30 October 2013
Every year in June the Rotary Club of Chilliwack puts on a garden tour featuring especially amazing yards and gardens of area residents. I had a great time getting photo references of roses and all manner of fabulous garden views from about a dozen or so very different gardens. Now I can paint summer gardens all year long if I like. This landscape is taken from a very special property high atop Chilliwack Mountain overlooking the Fraser River. The painting is small for this much detail, only 8x10", and was my second attempt at gouache. It has been such a long time since I painted an outdoor scene, and I was surprised by how similar it looks in style to my watercolour landscapes. This time I painted on cold pressed watercolour paper which I found to be easier to work on than the smooth surfaced mat board that I used on the gouache horse.
21 October 2013
This horse, called Squirty, is leased and ridden by my sister Elaine who is taking lessons (and doing very well). If he looks at all familiar, scroll down and check out the previous post, which was painted from the same photo. While the last painting was done in gouache, this one was done in watercolour. I wanted to be able to compare the two media with the same image. A couple of changes here, however, is that I chose to include the bridle that I omitted with the gouache, and I gave the background a more realistic colour. The vivid blue of the gouache was intentional, used to bring out the horse's colour. There is a lot more detail in this one, that I wasn't able to get with the gouache, but then I'm new to gouache and have lots to learn.
20 October 2013
Recently, I started experimenting with a kind of paint new to me, called gouache. It has been around for centuries, but as with casein, was largely overlooked by fine artists when acrylic paint came along a few decades ago. It could be called opaque watercolour, since it is a very similar product, but has been made to cover or overlap the layer beneath. This painting was my first attempt at gouache (and of a horse), and posed some interesting challenges. Not only would it cover areas needing improvement, but it also inadvertently covered up some of the good parts as well. I found myself loosing my way and having to retrace my steps and redo areas repeatedly. Still, it was a fun experience overall, and I went back to my art store a couple more times to get more colours while their sale continued.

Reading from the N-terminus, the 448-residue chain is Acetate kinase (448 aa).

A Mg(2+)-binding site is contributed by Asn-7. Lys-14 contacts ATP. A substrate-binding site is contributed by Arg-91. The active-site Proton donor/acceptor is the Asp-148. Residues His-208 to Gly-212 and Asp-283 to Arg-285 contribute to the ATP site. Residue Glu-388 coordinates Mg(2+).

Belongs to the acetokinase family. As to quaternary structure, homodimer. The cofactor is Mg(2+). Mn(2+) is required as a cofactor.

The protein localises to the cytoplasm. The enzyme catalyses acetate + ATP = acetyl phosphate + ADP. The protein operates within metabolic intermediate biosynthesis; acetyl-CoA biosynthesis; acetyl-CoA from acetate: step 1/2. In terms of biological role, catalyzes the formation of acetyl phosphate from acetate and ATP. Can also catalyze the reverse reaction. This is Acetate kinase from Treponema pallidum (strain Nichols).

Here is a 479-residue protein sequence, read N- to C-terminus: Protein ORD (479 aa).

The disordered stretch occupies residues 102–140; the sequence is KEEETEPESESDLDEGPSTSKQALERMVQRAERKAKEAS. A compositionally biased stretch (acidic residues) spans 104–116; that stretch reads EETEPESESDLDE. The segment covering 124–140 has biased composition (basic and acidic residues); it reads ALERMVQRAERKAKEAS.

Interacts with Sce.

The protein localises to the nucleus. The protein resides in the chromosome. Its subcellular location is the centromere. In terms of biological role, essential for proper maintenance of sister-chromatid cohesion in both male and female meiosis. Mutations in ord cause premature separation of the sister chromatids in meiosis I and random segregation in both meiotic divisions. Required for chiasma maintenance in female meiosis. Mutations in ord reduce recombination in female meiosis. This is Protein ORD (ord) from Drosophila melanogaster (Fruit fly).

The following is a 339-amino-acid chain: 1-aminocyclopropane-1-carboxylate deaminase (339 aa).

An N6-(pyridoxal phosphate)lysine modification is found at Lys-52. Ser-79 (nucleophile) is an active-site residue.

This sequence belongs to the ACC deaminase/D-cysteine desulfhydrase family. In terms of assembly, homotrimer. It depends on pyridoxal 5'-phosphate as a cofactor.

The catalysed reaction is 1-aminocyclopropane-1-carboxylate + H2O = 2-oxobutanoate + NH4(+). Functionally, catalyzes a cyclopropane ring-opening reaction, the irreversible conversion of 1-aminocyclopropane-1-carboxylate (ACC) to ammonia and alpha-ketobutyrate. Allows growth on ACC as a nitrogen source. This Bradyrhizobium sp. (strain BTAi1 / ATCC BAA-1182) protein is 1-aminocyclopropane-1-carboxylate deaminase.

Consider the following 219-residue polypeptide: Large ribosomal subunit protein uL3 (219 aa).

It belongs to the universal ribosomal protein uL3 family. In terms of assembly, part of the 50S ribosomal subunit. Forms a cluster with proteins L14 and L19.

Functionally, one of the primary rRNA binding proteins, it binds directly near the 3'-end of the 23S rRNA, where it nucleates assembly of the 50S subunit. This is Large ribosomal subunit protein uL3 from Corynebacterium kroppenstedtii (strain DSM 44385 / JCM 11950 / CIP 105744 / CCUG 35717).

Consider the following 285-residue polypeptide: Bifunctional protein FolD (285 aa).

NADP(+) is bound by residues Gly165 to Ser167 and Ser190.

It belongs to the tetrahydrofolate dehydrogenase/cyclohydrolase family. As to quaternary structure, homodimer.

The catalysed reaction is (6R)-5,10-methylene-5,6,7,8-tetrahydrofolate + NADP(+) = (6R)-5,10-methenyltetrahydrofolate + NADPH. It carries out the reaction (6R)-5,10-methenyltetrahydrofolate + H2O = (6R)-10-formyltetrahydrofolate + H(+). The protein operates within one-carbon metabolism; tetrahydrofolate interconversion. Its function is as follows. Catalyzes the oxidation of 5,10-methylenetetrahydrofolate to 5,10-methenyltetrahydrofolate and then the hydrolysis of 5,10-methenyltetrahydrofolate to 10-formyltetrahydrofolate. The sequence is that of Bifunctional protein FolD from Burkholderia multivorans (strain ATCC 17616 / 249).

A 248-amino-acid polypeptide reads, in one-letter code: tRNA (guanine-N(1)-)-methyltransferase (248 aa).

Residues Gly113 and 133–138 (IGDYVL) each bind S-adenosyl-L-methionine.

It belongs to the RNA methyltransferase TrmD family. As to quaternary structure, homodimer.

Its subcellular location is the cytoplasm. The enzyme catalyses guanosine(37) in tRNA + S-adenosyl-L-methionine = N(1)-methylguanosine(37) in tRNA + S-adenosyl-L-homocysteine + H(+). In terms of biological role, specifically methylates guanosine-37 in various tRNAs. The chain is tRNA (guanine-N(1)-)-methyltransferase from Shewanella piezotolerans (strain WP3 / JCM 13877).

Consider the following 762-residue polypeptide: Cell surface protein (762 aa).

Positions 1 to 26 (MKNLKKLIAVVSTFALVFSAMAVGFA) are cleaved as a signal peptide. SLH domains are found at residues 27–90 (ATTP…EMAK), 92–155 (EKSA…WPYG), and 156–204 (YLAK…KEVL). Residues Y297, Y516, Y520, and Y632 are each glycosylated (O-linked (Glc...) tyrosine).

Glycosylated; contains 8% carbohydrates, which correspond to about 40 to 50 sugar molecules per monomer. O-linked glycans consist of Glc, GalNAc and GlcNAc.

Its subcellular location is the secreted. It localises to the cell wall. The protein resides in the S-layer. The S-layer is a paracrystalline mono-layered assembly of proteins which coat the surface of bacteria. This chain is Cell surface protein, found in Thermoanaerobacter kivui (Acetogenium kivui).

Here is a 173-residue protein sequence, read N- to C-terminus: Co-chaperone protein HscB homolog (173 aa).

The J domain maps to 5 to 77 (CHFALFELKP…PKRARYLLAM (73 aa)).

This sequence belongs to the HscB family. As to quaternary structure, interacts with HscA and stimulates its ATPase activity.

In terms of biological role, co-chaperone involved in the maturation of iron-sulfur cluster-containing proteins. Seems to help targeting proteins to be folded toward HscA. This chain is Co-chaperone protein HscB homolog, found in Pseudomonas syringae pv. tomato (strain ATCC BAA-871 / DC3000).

Compare this to the next horse painting.
19 October 2013
This kitten went through some interesting stages before completion. I chose the image from a royalty-free photo image site online as I needed a subject to demonstrate my painting ability at an SPCA fund raising event. For some time now, I've been using an under painting technique similar to that used by oil painters, called glazing. I could simply paint this brown and grey kitten brown and grey, but the fur becomes so much richer if I start with other colors first, such as in this case, blues, mauves and pinks. I got some comments from curious onlookers who must have assumed that I had a pretty unique take on reality! In hindsight, I ought to have taken some pictures of the earlier stages to show how very differently this painting started out.
And then there was that ear, the larger one in the foreground; it seems that every painting teaches me something. Working in a public setting, I was bound to get distracted, and so I did when using a particularly staining green background pigment. Later I saw that the green had seeped into the ear area, and was there forever. This wasn't and area where colorful glazing was going to work.
Lesson 1. Don't use staining pigments when you might get distracted!
I was able to cover the problem with a bleedproof white gouache product, sort of like white-out for artists. I would only use this in emergencies, and don't use it very often, but how great to have it on hand for times like this. I was able to paint over it, and now I can't even tell where the trouble area was.
Lesson 2. Watercolor mistakes CAN be corrected!
Paint and learn, paint and learn...............